The original ‘Star Trek’ showcased a multi-national/multi-ethnic cast. There was Chekov (Walter Koenig) a Russian, at a time when the U.S. and Russia were immersed in the Cold War. There was also a Japanese member of the cast, Sulu played by George Takei and a black woman, Uhura (Nichelle Nichols). Uhura and Captain Kirk (William Shatner) shared a kiss in the episode ‘Plato’s Stepchildren’ which was not aired in some areas, mostly the Southern area of the United States. Plus… I mean Kirk did it with a green lady in one episode. At any rate, the point was that at some point, humanity overcame political differences and came together. They then went forth into the stars to spread this message of equality and acceptance. That has carried over to the various spin-offs since, including ‘Deep Space Nine’ which featured an African American captain, Benjamin Sisko played by Avery Brooks, and ‘Voyager’ which featured a Caucasian female captain, Kathryn Janeway, played by Kate Mulgrew.
So ‘Star Trek’ has always been about inclusion and advancement.
Except some people didn’t take away this same message. The newest ‘Star Trek’ series, ‘Star Trek: Discovery’ which will be available to stream on CBS All-Access later this year, features another multi-ethnic cast, but the lead character is first officer Michael Burnham, played by ‘The Walking Dead’ alum Sonequa Martin-Green, although her character will mostly be referred to as “Number One.” Martin-Green is an African American woman. Her captain aboard the starship Shenzou is Philippa Georgiou, portrayed by Asian American woman, Michelle Yeoh.
Some people have an issue with this. Though actors usually stay mum in order to avoid controversy, Martin-Green has made a statement in regard to this controversy:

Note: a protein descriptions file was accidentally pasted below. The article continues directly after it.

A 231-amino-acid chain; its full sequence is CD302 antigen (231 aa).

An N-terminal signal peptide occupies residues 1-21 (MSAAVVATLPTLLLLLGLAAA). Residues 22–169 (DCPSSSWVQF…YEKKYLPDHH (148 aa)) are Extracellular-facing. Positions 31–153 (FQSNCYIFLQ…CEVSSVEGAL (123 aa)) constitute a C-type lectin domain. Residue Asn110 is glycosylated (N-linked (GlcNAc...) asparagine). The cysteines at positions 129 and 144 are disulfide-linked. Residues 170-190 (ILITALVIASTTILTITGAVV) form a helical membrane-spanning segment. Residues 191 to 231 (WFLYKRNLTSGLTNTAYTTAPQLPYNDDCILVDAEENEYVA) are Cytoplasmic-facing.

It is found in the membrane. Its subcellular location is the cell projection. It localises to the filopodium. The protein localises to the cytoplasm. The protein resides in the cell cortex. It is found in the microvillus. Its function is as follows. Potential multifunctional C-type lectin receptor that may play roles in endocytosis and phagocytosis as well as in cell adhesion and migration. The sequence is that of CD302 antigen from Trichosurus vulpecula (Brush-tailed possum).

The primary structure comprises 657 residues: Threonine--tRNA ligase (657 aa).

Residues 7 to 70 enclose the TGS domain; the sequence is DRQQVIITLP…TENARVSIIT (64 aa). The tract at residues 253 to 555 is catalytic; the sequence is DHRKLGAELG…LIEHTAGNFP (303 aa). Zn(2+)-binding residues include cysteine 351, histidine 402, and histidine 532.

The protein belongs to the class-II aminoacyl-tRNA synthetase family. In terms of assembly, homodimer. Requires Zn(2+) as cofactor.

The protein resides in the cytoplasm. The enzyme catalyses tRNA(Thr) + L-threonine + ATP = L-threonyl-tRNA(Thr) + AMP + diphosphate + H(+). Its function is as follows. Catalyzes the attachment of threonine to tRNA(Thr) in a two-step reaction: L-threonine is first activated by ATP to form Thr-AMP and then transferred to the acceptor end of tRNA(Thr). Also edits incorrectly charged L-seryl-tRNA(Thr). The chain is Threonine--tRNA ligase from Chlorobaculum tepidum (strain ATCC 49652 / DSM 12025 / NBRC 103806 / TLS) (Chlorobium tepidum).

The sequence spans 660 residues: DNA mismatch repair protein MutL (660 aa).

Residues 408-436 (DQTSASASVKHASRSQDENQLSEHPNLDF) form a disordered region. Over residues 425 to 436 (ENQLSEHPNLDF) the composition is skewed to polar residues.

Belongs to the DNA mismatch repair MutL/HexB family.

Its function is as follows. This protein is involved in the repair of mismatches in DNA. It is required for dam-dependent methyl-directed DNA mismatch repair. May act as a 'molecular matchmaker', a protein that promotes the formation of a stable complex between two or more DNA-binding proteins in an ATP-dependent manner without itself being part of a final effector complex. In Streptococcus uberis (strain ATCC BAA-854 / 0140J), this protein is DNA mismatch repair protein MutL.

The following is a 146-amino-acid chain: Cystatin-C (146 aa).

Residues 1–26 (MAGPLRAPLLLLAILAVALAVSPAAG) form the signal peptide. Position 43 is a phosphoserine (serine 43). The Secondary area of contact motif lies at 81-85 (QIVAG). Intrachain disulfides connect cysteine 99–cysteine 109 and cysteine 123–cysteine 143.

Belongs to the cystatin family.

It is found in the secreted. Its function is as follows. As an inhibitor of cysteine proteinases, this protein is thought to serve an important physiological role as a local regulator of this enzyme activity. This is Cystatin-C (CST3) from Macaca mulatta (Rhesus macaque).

“It’s one of the foundational principles of Star Trek and I feel if you miss that then you miss the legacy itself. I’m incredibly proud to be the lead of this show and be at the forefront of an iteration of Star Trek that’s from the eyes of a black woman that’s never been done before, though obviously there’s been other forms of diversity that have been innovated by Trek. I feel like we’re taking another step forward, which I think all stories should do. We should go boldly where nobody has gone before and stay true to that.”
In a separate interview, George Takei, who is Japanese American and gay said:
“Today in this society we have alien life forms that we call trolls. And these trolls carry on without knowing what they’re talking about and knowing even less about the history of what they’re talking about. And some of these trolls go on to be presidents of nations … These so-called trolls haven’t seen a single episode of the new series because it hasn’t been aired. And they don’t know the history of Star Trek, that Gene Rodenberry created this with the idea of finding strength in our diversity.”
I’m not sure how anyone could watch ANY of the ‘Star Trek’ TV shows or movies and not get the message of acceptance and unity. Having women in a powerful position doesn’t rob men of anything… particularly because this is a fictitious TV show.
No release date has been set for ‘Star Trek: Discovery’ but it is expected to become available to stream this fall.
Source: Entertainment Weekly